The Finnish outfit are kind of regulars on Planet Roadburn. They played here in 2012 (review here), 2013 and 2016 (review here), and frontman Mat McNerney played with the short-lived Beastmilk in 2014 (review here). Not exactly strangers to the experience. Still, they came this time heralding their latest long-player and return to their nature-worshiping forest Hexvessel (Photo by JJ Koczan)folk roots, All Tree (review here), so I was not about to miss them. Highlights from that record translated well to the Main Stage, “A Sylvan Sign” and “Wildness Spirit” working no less fluidly one into the other live than they do on the studio versions. Sudden as the shift seemed to a more kitchen-sink aesthetic on 2016’s When We are Death (review here), All Tree‘s re-establishing of their foundation was no less striking, but they certainly sounded well at home on stage, McNerney well cast as the folk troubadour. I’m not sure why they’re not on the folk circuit, but I’ll take it.

From there on out, it was all about Heilung. I did see some of Emma Ruth Rundle at the Koepelhal, after more take-that-establishment jaywalking across whatever thoroughfare that is, and I was glad to have done so, but I knew what the crux of my night was going to be, and it was going to be wearing antlers and bones of sundry wildebeests and it was going to be percussive and throat-singy while also astoundingly melodic, and that was Heilung playing their Lifa (review here) performance in its entirety. I say without Emma Ruth Rundle (Photo by JJ Koczan)reservation that it’s easily among the most complete aesthetic experiences I’ve ever had in a live setting, from the circle they formed at the outset — bringing Roadburn‘s own Walter in their midst as a part of the ceremony — to the shield and spear-carrying soldiers in black bodypaint, to the later mimed beheading, to the off-the-rails, how-is-this-dance-music-but-it-totally-is fracas that ensued later in the set, it was simply incredible. I have seen as much spectacle in my time as the next guy, but this was really something else.

I’ve heard murmurings that Heilung, who are signed to Season of Mist and have a new album called Futha due in June, are planning to bring their show — and it is a show; a sight as much as a sound to behold — to the US. I have to wonder how that will go in terms of venue and  just where they can play to pull it off. Festivals, presumably. But more than that, it seems like Northern Europe would obviously have a different relationship to the depictions of pre-Christian, pagan Norse history than would an audience in the States. The simple fact that their faces are painted black could very well raise eyebrows, Heilung (Photo by JJ Koczan)even in such a full context. It’s just not a question here, because it’s the native tribalism being depicted. One way or the other, I have little doubt they could make it work. They absolutely delivered a set that I’ll be talking about for probably years, no matter how many times and in whatever setting I might see them subsequent to tonight. I wasn’t going to stay for the whole thing, but there was no other option. A don’t-miss scenario.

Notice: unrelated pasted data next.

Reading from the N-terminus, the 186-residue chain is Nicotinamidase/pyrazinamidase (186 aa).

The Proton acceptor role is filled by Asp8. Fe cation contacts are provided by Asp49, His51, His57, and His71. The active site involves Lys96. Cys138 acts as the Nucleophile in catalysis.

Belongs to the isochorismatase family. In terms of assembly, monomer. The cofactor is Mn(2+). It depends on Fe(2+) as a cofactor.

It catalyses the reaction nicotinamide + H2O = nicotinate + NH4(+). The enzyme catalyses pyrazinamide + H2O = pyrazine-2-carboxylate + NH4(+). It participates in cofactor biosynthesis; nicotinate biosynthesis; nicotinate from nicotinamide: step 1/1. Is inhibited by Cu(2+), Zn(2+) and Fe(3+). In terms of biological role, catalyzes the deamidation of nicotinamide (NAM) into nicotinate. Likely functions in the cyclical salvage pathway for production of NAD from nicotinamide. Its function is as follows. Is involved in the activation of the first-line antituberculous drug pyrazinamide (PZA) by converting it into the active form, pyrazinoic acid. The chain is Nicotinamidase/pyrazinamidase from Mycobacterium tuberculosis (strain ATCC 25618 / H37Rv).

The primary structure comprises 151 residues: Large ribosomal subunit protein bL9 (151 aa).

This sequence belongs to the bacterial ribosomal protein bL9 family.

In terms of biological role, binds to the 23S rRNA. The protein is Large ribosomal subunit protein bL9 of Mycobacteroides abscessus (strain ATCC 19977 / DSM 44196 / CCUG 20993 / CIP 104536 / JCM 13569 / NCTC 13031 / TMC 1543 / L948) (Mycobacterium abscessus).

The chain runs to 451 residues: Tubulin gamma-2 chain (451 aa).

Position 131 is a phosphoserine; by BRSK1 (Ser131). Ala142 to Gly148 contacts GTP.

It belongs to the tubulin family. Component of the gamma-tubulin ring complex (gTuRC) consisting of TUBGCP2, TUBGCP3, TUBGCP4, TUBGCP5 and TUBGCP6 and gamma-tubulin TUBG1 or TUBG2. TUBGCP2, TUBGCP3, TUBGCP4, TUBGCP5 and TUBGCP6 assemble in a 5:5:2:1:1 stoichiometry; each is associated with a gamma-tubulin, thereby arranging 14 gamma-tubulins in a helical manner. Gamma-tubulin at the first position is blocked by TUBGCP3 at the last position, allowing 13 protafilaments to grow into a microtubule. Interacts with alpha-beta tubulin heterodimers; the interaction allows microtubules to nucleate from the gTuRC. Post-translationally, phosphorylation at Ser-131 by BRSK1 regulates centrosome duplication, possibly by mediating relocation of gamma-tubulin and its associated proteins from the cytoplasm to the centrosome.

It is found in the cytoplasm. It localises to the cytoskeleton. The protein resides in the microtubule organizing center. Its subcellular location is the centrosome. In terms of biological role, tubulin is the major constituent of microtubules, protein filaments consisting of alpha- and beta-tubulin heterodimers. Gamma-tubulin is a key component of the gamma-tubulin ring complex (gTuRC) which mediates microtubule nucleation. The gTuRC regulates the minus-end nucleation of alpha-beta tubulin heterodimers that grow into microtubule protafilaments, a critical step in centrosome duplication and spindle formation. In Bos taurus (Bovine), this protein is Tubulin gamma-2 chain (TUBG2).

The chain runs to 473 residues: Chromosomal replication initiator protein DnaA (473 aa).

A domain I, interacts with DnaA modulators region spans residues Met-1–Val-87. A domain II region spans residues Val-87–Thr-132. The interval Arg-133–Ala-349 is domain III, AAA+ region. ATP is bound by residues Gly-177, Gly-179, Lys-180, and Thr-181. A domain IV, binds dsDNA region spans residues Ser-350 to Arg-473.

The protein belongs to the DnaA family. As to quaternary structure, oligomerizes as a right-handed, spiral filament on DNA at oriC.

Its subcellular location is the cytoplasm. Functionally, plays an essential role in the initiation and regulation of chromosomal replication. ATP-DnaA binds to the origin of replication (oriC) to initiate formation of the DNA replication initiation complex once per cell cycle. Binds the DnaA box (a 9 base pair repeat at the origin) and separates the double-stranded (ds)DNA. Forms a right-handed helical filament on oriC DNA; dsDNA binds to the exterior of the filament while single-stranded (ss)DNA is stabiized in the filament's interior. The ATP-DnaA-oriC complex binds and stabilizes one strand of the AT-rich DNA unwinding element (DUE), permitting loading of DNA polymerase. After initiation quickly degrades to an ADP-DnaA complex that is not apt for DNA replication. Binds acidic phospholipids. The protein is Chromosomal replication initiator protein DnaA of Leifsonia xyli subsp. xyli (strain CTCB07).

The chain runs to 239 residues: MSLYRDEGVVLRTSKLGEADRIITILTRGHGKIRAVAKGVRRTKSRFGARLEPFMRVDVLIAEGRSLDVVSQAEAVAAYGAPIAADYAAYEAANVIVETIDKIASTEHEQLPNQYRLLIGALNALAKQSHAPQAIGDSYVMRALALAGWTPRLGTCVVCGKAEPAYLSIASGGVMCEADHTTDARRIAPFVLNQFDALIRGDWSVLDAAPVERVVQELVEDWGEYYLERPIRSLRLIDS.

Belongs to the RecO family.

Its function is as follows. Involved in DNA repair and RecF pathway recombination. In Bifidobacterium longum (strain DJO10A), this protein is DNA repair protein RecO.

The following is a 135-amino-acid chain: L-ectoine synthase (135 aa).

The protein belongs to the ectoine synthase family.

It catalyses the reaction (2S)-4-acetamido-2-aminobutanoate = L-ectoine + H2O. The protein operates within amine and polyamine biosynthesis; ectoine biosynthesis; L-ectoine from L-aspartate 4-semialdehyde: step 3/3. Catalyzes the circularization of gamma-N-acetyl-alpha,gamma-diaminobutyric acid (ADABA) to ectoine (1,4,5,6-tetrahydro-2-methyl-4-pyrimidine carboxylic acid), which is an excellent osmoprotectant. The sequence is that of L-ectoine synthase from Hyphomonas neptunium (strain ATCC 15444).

There was still a lot of Roadburn left, and that’s not even talking about the next three days, and I had writing to do, but another part of the different Roadburn experience I’m having this year is staying out late. I did trundle back to the hotel to dump photos and get some work in on Crypt Trip (Photo by JJ Koczan)this review, but Crypt Trip came all the way from Texas to be here, and as I’ve been digging their recently-issued full-length, Haze County (review here), it was only fair to be there to see them. For the minimal effort, I was rewarded with some primo Lone Star boogie. You can insert whatever cliche you want to about barbecue here — I’m sure the San Marcos three-piece have heard them all, but the fact of the matter is they earned every hair bit of mustache they had, and even though they were on a totally different wavelength than anything else on the Main Stage today, they absolutely brought their A-game to the 013. I wish I could say I stayed the whole time and partied until two in the morning or whatever, but yeah, I’m old, and lame. Ugly too, but that’s beside the point.

What I was able to catch of Crypt Trip was a joy — and speaking of, Zach Oakley from Joy (who played last year) was hanging out on the side of the stage — and only affirmed in my mind the buzz I’ve been hearing about their live show for the last couple years. After the vast swath that today covered, closing out with some classic-style heavy rock and roll suited me just fine. It’s a long weekend and a big spectrum of aesthetic. Sometimes you just want to get down to the basics. And Crypt Trip definitely got down.

And that was night one of Roadburn 2019. So much for a laid back start to the fest, though I knew that was a pipedream anyway. Tomorrow I’m up again early to wrap the day’s issue of Weirdo Canyon Dispatch. If you saw that today or see it tomorrow or are reading this at all, thank you.

More pics after the jump.

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Roadburn 2019: LOOP, Sumac, Crippled Black Phoenix, Sherpa and More Added

Posted in Whathaveyou on November 15th, 2018 by JJ Koczan

roadburn 2019 banner